Australia’s green-minded musicians have been urged to “reshape the environmental legacy” of touring by co-funding solar PV farms.
The Future Energy Artists (FEAT) scheme will offer artists a chance to own stakes in renewable projects across the country, starting with a 34.55MW PV park under development in Queensland.
Musicians investing in the Brigalow Solar Farm and future ventures will earn annual returns when the power is sold back to the grid.
The FEAT initiative, launched coinciding with World Environment Day celebrations on 5 June, is a partnership with Brigalow’s developer – the Impact Investment Group – and superannuation fund Future Super.
The scheme is the brainchild of Heidi Lenffer, keyboard player at alternative rock outfit Cloud Control. Other musician backers emerging so far include rock band Midnight Oil, singer Vance Joy and nine others.
In a blog post this week, Lenffer said FEAT aims to give artists “skin in the game” and a chance to establish a “lasting, powerful relationship” with the planet they tour.
“These are investments, not donations. Artists will be making hardcore solar infrastructure investments and can expect to see annual returns. You could think of it like ‘solar royalties’”, Lenffer told fellow musicians, adding that minimum investments have been set “as low as possible”.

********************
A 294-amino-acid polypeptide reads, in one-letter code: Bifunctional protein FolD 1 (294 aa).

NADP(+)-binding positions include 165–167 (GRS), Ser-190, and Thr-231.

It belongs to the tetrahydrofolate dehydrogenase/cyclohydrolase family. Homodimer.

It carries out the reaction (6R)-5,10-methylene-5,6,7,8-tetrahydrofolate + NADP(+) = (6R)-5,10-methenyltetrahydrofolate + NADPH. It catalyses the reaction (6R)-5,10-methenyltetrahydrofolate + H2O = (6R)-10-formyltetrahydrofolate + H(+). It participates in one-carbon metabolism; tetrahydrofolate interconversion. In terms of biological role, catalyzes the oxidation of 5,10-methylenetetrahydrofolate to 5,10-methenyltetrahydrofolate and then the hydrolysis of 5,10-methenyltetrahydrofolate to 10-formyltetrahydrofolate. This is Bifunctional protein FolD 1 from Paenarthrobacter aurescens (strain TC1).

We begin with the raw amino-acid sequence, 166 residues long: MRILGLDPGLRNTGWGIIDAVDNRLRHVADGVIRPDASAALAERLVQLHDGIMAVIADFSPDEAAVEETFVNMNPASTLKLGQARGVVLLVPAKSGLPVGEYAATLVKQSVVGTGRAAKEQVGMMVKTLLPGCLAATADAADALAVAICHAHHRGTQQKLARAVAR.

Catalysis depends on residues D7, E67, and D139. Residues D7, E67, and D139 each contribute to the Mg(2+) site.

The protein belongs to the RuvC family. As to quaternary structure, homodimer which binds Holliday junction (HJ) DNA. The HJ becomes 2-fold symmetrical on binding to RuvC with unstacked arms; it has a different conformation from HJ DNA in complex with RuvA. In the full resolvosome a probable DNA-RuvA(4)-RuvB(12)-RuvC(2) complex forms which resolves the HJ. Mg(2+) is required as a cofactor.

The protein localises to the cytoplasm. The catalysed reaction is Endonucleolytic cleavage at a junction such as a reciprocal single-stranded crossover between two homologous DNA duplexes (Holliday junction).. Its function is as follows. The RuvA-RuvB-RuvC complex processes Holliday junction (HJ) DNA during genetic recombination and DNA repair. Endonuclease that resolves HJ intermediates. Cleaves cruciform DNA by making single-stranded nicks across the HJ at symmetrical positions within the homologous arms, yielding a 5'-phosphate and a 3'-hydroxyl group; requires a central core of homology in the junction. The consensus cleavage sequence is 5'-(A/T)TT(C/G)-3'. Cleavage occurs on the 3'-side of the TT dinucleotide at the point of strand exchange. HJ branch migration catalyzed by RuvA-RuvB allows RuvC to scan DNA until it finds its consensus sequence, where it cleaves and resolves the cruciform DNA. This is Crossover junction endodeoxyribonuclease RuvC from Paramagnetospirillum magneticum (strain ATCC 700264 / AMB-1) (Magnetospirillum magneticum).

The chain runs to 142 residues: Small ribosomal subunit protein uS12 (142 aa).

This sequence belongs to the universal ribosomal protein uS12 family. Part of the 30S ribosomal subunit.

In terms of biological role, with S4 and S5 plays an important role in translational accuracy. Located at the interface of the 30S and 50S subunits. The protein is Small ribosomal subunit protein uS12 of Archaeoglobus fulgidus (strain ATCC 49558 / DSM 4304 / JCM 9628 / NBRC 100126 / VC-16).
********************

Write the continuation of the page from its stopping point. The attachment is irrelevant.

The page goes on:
Lenffer said she realised emission offsetting would not be enough last year, after calculating with scientists that a typical national tour – 15 shows, 44 flights – would leave an Australian band with a footprint of 28 carbon tonnes.
The solar embrace of Australia’s musician ranks follows a heated election campaign in the country, leading to a surprise victory of Liberal prime minister Scott Morrison on 18 May.
Before its defeat, the Labor opposition had proposed to boost PV capacity – 9.76GW as of last December, according to IRENA – via a AU$1 billion (US$704 million) solar schools programme, among other measures.